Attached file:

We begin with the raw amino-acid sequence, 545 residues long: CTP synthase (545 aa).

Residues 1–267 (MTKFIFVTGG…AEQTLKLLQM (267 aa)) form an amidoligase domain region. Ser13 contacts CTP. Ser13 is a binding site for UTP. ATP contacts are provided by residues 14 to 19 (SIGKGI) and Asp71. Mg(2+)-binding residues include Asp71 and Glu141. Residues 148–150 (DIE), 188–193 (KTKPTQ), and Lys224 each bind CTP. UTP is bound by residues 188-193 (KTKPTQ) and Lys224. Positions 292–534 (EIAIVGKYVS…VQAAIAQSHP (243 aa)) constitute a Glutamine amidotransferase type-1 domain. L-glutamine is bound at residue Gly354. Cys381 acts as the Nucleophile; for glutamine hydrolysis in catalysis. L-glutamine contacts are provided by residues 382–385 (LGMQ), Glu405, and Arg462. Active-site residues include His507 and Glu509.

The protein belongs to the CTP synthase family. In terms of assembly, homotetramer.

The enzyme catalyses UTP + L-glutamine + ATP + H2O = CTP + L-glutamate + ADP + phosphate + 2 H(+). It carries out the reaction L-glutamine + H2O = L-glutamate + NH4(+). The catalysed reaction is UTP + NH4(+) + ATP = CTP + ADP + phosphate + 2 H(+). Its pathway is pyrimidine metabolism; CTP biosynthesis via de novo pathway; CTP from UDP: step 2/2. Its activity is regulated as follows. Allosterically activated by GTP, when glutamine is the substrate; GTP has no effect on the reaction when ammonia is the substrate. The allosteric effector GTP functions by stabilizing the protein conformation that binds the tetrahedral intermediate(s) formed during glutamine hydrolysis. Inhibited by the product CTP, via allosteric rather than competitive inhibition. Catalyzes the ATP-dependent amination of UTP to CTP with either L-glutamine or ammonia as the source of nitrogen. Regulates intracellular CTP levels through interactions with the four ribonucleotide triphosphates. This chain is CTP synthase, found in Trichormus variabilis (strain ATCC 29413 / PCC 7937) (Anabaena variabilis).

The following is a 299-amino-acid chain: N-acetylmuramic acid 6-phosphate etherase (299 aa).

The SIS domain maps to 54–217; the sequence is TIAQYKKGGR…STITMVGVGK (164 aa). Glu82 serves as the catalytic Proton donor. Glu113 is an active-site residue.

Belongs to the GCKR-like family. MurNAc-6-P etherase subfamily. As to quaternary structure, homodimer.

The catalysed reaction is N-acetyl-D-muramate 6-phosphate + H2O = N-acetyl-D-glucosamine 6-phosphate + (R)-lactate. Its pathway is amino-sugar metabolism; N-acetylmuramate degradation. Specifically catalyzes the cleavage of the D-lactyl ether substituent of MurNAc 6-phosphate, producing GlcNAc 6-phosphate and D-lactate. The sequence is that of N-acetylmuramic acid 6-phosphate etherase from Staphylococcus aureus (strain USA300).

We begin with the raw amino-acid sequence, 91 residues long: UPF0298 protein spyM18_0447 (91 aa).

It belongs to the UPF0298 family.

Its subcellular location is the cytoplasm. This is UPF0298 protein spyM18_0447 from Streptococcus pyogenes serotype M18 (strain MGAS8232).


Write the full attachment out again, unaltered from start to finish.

We begin with the raw amino-acid sequence, 545 residues long: CTP synthase (545 aa).

Residues 1–267 (MTKFIFVTGG…AEQTLKLLQM (267 aa)) form an amidoligase domain region. Ser13 contacts CTP. Ser13 is a binding site for UTP. ATP contacts are provided by residues 14 to 19 (SIGKGI) and Asp71. Mg(2+)-binding residues include Asp71 and Glu141. Residues 148–150 (DIE), 188–193 (KTKPTQ), and Lys224 each bind CTP. UTP is bound by residues 188-193 (KTKPTQ) and Lys224. Positions 292–534 (EIAIVGKYVS…VQAAIAQSHP (243 aa)) constitute a Glutamine amidotransferase type-1 domain. L-glutamine is bound at residue Gly354. Cys381 acts as the Nucleophile; for glutamine hydrolysis in catalysis. L-glutamine contacts are provided by residues 382–385 (LGMQ), Glu405, and Arg462. Active-site residues include His507 and Glu509.

The protein belongs to the CTP synthase family. In terms of assembly, homotetramer.

The enzyme catalyses UTP + L-glutamine + ATP + H2O = CTP + L-glutamate + ADP + phosphate + 2 H(+). It carries out the reaction L-glutamine + H2O = L-glutamate + NH4(+). The catalysed reaction is UTP + NH4(+) + ATP = CTP + ADP + phosphate + 2 H(+). Its pathway is pyrimidine metabolism; CTP biosynthesis via de novo pathway; CTP from UDP: step 2/2. Its activity is regulated as follows. Allosterically activated by GTP, when glutamine is the substrate; GTP has no effect on the reaction when ammonia is the substrate. The allosteric effector GTP functions by stabilizing the protein conformation that binds the tetrahedral intermediate(s) formed during glutamine hydrolysis. Inhibited by the product CTP, via allosteric rather than competitive inhibition. Catalyzes the ATP-dependent amination of UTP to CTP with either L-glutamine or ammonia as the source of nitrogen. Regulates intracellular CTP levels through interactions with the four ribonucleotide triphosphates. This chain is CTP synthase, found in Trichormus variabilis (strain ATCC 29413 / PCC 7937) (Anabaena variabilis).

The following is a 299-amino-acid chain: N-acetylmuramic acid 6-phosphate etherase (299 aa).

The SIS domain maps to 54–217; the sequence is TIAQYKKGGR…STITMVGVGK (164 aa). Glu82 serves as the catalytic Proton donor. Glu113 is an active-site residue.

Belongs to the GCKR-like family. MurNAc-6-P etherase subfamily. As to quaternary structure, homodimer.

The catalysed reaction is N-acetyl-D-muramate 6-phosphate + H2O = N-acetyl-D-glucosamine 6-phosphate + (R)-lactate. Its pathway is amino-sugar metabolism; N-acetylmuramate degradation. Specifically catalyzes the cleavage of the D-lactyl ether substituent of MurNAc 6-phosphate, producing GlcNAc 6-phosphate and D-lactate. The sequence is that of N-acetylmuramic acid 6-phosphate etherase from Staphylococcus aureus (strain USA300).

We begin with the raw amino-acid sequence, 91 residues long: UPF0298 protein spyM18_0447 (91 aa).

It belongs to the UPF0298 family.

Its subcellular location is the cytoplasm. This is UPF0298 protein spyM18_0447 from Streptococcus pyogenes serotype M18 (strain MGAS8232).